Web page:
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Use The GLAD Technique to Live With A “Ravenous Thirst For Life”, With Dr. Marina Kostina & Jor-El Caraballo of Viva Wellness

The GLAD Technique is, I think, an iteration of a gratitude practice that can help provide a boost in mood and positivity. It’s also a handy acronym that stands for gratitude, learning, achievement (or accomplishment) and delight. You can do this nightly as a part of your wind-down routine to put you in a better […]


The GLAD Technique is, I think, an iteration of a gratitude practice that can help provide a boost in mood and positivity.

It’s also a handy acronym that stands for gratitude, learning, achievement (or accomplishment) and delight. You can do this nightly as a part of your wind-down routine to put you in a better emotional place right before bed.

For example, my GLAD note for the day might looking something like this:

G — I’m grateful for being able to connect with an old friend as sometimes I find it hard to keep up

L- Today I learned a new strategy for helping reduce back strain when I find myself working at my desk for a long time

A- I finally crossed that annoying task off my to-do list

D- I don’t know why, but this morning I stumbled on a quote that really struck me, in a good way, and it totally made my day


I had the pleasure of interviewing Jor-El Caraballo. Jor-El is a mental health professional, with an undergraduate degree in Psychology from the University of North Carolina Wilmington and Masters degrees (MA, M Ed) in Psychological Counseling from Teachers College Columbia University. He traveled across the United States delivering sexual assault prevention education programs to colleges and military bases to help empower men to prevent sexual assault and be effective bystanders. Since then he has worked in a variety of settings providing mental health services and therapy to his clients, and most recently co-created Viva Wellness, a holistic wellness center located in Brooklyn, NY.


Thank you so much for doing this with us! Can you tell us a story about what brought you to this specific career path?

I registered to take a college level psychology course in high school and it turned the course of my life for the better.

My teacher, Mrs. Barbara Romich, happened to be one the most entertaining, and nuttiest, people I had ever met. She was normal, quirky, transparent, creative…it was all there. As I reflect back, I realize that saw a lot of myself in her. I learned a lot over the course of my semester with her in Psych 101 and that time in her class made me crystal clear on what my college plans were going to be.

There were a lot of qualities I loved about Mrs. Romich, but most importantly she seemed to be herself. There was no pretense about her. I found that freeing. Afraid of entering a field where I wouldn’t be able to be authentically myself and express my creativity, I didn’t see many options outside of doing something super creative (like music). But, psychology (and therapy) offered me flexibility and creativity, all the while being a pretty damn cool way to help people live their best lives. Supporting people in this way is a purpose that I do be my best to cherish and honor everyday.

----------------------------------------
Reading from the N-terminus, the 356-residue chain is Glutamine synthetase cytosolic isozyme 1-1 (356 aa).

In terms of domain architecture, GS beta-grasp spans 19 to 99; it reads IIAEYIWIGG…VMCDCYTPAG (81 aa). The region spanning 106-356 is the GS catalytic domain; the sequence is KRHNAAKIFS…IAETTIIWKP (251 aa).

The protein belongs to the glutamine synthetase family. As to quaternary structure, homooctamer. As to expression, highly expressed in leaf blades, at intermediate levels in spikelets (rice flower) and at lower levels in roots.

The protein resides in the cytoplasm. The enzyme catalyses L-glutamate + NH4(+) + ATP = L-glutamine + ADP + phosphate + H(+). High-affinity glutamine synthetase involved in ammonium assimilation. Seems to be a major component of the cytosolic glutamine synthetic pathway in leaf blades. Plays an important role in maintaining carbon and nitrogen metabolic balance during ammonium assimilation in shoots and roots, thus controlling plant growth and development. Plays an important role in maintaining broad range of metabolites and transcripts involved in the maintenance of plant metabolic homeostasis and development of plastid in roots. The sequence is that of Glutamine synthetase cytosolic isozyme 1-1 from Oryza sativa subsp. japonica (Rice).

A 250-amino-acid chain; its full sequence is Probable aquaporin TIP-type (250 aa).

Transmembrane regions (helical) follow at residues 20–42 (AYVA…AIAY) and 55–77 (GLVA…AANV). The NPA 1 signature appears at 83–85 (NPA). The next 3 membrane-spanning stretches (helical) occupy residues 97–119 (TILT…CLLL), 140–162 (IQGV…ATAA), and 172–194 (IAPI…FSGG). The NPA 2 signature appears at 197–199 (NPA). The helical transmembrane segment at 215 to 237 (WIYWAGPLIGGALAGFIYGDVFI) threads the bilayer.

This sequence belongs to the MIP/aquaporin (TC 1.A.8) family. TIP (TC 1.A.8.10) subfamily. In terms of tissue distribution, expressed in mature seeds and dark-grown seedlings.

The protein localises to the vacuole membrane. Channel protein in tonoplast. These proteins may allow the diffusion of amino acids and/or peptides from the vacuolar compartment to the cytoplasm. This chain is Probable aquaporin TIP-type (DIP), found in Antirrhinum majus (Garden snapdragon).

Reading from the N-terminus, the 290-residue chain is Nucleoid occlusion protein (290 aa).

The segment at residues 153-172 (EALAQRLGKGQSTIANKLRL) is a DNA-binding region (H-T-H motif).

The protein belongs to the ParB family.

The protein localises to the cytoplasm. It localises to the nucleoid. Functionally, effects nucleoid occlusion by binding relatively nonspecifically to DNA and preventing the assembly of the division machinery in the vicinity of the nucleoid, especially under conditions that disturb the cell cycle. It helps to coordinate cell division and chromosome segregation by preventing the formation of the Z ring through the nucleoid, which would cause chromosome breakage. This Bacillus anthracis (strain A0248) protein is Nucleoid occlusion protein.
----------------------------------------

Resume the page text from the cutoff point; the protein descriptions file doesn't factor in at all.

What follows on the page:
I then went into college, majored in psychology and ended up at the prestigious graduate school Teachers College Columbia University where I was able to study Psychological Counseling alongside my friend and business partner Rachel. And, as they say, the rest is history!

What does it mean for you to live “on purpose”? Can you explain? How can one achieve that?

I think that moving and living with purpose creates a more meaningful life. I would argue that having a life with meaning leads to greater satisfaction and happiness, otherwise you may just find yourself moving from project to project, relationship to relationship without any North Star or guiding force. Having a “why” is really important to living a life of passion, I think.

Do you have an example or story in your own life of how your pain helped to guide you to finding your life’s purpose?

Any time when I’ve experienced great emotional pain, it’s also been a moment of tremendous growth for me. For example, when I was leaving my college life and feeling unsure about the next steps due to some complicated circumstances in my life at the time, my discomfort, worry and anxiety were tough to deal with. I allowed myself to have this open experience “in the flow” which lead me to a job I never thought I would do (public speaking!). This led me to meet someone who recommended a grad school program that I really needed both personally and professionally. Taking that opportunity (and being accepted obviously) allowed me to live in NYC, which is something I had only dreamed of.

The United States is currently rated at #18 in the World Happiness Report. Can you share a few reasons why you think the ranking is so low?

I’m not surprised by this result, to be honest. We live in a capitalist society which makes us believe that the only way to be successful is to work hard and be rich. “Hustle porn” is something you see all over social media — embodying our need to always focus on achievement to keep up with other people and be seen as exemplary employees and creators. We don’t take enough time to “be” with ourselves and take care of ourselves mind, body and spirit. If we embraced this holistic health and wellness perspective I think we’d be infinitely happier and well-adjusted.